Jean-Jacques Kantorow

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Violinist Kantorow has also excelled in his second career as a conductor.
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Jean-Jacques Kantorow is a modern exemplar of the great French-Belgian violin school, with a dash of influence coming from his Russian ancestry. He has also become noted across Europe in his second career as a conductor.

Kantorow was born in Cannes, France, on October 13, 1945. He showed talent in childhood and enrolled at the Nice Conservatory and then, at 13, at the Paris Conservatory, where he took home a top prize in 1960. Throughout the 1960s he remained one of Europe's most consistent competition prize-winners, and his performance career became worldwide in scope, focusing on the standard concerto repertory Among the many figures in the musical world who hailed his playing was Glenn Gould, who called Kantorow a "staggering" talent and the most original violinist he had ever heard. Grove dictionary noted his playing "combines the best features of the French and Russian schools."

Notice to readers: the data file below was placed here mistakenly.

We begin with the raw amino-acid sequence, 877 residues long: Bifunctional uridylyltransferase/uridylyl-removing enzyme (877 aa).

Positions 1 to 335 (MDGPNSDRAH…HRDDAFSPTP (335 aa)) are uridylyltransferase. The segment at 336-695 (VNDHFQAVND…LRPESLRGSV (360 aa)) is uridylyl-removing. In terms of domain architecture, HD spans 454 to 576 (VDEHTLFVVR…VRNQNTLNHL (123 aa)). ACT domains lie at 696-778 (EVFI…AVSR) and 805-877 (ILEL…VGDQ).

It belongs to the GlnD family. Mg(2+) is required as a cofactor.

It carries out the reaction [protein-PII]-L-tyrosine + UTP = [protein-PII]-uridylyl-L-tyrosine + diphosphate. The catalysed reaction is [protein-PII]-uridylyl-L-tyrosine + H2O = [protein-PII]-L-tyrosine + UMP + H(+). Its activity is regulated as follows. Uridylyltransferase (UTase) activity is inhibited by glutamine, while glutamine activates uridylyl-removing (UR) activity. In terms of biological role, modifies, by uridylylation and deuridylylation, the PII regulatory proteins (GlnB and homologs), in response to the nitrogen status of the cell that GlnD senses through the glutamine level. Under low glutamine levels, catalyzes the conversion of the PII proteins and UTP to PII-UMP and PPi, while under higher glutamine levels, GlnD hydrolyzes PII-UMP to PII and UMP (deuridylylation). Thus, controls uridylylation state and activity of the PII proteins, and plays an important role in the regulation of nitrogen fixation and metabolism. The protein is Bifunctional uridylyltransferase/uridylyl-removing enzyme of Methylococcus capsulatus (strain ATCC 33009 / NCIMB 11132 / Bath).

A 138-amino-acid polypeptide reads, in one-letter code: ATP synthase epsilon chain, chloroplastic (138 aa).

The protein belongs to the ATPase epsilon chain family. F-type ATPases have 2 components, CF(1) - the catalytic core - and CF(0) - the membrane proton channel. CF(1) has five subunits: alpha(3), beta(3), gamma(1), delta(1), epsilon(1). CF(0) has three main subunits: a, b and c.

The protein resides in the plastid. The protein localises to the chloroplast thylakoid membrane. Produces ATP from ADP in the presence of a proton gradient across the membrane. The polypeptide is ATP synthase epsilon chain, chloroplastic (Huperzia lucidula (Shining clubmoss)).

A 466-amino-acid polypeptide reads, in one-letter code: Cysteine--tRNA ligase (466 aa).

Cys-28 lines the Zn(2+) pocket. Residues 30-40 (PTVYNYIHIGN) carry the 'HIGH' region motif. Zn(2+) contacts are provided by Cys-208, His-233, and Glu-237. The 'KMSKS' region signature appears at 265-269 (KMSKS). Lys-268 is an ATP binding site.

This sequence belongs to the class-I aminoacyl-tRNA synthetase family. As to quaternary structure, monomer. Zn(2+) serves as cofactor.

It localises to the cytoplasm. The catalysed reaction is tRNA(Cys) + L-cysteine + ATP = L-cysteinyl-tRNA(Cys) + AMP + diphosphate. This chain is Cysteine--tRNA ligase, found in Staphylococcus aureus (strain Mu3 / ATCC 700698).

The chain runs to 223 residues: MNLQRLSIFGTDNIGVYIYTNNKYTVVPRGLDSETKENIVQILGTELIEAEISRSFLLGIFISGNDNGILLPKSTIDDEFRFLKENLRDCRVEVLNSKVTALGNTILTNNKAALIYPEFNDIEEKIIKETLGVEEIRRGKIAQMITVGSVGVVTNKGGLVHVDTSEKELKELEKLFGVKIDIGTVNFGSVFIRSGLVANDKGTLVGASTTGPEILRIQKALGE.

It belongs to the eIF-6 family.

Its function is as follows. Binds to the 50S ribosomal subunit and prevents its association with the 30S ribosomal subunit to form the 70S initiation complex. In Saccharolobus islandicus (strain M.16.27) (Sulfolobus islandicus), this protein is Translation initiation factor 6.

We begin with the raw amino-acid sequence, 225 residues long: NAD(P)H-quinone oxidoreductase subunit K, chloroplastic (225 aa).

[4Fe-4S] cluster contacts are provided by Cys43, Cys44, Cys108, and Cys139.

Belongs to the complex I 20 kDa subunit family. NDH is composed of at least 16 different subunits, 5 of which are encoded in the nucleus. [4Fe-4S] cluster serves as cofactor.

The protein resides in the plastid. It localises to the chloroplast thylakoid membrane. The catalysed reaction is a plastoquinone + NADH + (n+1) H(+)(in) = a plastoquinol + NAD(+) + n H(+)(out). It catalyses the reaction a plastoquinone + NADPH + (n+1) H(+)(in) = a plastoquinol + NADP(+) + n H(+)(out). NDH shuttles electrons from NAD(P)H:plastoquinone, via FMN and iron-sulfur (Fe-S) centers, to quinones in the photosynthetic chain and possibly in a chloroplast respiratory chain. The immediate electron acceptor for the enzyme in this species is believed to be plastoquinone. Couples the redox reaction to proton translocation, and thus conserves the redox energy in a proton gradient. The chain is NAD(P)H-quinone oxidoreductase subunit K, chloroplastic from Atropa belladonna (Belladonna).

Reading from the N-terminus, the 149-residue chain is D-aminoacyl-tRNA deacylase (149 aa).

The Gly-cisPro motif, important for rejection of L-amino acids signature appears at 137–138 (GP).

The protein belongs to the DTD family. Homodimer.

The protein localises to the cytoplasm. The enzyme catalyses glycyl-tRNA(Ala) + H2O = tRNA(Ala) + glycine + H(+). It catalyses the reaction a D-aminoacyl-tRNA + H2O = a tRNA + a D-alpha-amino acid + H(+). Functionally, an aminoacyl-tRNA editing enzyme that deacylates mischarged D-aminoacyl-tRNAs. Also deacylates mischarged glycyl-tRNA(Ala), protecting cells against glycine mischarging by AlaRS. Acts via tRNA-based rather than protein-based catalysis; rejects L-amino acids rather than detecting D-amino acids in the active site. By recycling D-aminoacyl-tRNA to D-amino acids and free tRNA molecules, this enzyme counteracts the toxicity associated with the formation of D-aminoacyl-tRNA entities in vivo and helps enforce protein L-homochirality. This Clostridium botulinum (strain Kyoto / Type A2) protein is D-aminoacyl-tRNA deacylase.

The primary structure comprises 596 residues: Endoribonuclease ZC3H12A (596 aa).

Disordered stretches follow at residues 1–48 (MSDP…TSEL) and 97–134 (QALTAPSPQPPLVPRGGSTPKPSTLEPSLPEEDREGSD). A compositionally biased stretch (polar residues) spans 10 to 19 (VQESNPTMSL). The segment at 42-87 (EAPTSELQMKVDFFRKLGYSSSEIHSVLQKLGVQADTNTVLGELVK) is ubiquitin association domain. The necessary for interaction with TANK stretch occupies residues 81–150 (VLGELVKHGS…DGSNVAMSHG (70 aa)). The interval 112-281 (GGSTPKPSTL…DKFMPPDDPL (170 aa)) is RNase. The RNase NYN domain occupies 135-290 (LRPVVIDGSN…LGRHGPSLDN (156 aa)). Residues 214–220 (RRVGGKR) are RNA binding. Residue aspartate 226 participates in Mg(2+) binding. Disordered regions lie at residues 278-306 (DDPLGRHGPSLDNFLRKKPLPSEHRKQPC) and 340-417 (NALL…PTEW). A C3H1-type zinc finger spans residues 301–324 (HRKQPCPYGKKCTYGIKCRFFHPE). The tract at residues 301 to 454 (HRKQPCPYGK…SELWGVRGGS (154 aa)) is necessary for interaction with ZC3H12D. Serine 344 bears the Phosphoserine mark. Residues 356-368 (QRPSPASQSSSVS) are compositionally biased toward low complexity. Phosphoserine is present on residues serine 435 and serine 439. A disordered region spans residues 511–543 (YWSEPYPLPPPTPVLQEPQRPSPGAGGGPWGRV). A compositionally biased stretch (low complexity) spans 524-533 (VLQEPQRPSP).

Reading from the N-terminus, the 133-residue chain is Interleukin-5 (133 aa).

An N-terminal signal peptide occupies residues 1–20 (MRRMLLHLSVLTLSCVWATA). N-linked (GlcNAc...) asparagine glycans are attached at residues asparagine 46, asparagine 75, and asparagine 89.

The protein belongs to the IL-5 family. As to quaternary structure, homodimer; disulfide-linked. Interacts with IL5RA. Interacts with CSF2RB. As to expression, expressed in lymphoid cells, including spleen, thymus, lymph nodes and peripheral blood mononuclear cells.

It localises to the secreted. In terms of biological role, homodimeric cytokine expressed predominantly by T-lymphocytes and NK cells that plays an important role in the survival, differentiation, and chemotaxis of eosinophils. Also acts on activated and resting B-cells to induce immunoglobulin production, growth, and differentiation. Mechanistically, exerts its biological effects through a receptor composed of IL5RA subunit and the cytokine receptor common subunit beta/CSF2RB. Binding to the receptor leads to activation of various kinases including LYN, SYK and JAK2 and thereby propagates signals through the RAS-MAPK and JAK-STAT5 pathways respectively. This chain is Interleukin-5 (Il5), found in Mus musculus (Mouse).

Kantorow grew into conducting as an orchestra leader, serving in that capacity with the Orchestre de Paris in 1977 and 1978, and with the Netherlands Chamber Orchestra from 1978 until 1984. He became the principal conductor of the Auvergne Chamber Orchestra in 1985 and the Ensemble Orchestral de Paris in 1993. He also held substantial conducting engagements with various ensembles outside France, including the Netherlands Chamber Orchestra, the Tapiola Sinfonietta, and the Helsinki Chamber Orchestra, serving as artistic director of the Helsinki group.

Saint-Saëns: Piano Concertos 3, 4 & 5 "L'Égyptien"
As a violinist, Kantorow has recorded much of the standard concerto repertory, with a special emphasis on virtuoso Russian works. Of his more than 160 recordings, dozens remain available. Many of his violin recordings were released on the Denon label; as a conductor, he has often been associated with BIS in his capacity as conductor of the Tapiola Sinfonietta. In 2019, he released a recording with that group of the Piano Concertos Nos. 3, 4, and 5 of Saint-Saëns, a composer for whose work he has had an affinity as both violinist and conductor. The soloist on that release was his son, fast-rising pianist Alexandre Kantorow. Kantorow's CV has included major teaching positions at conservatories in Strasbourg and Rotterdam, and the Conservatoire National Supérieur de Musique de Paris.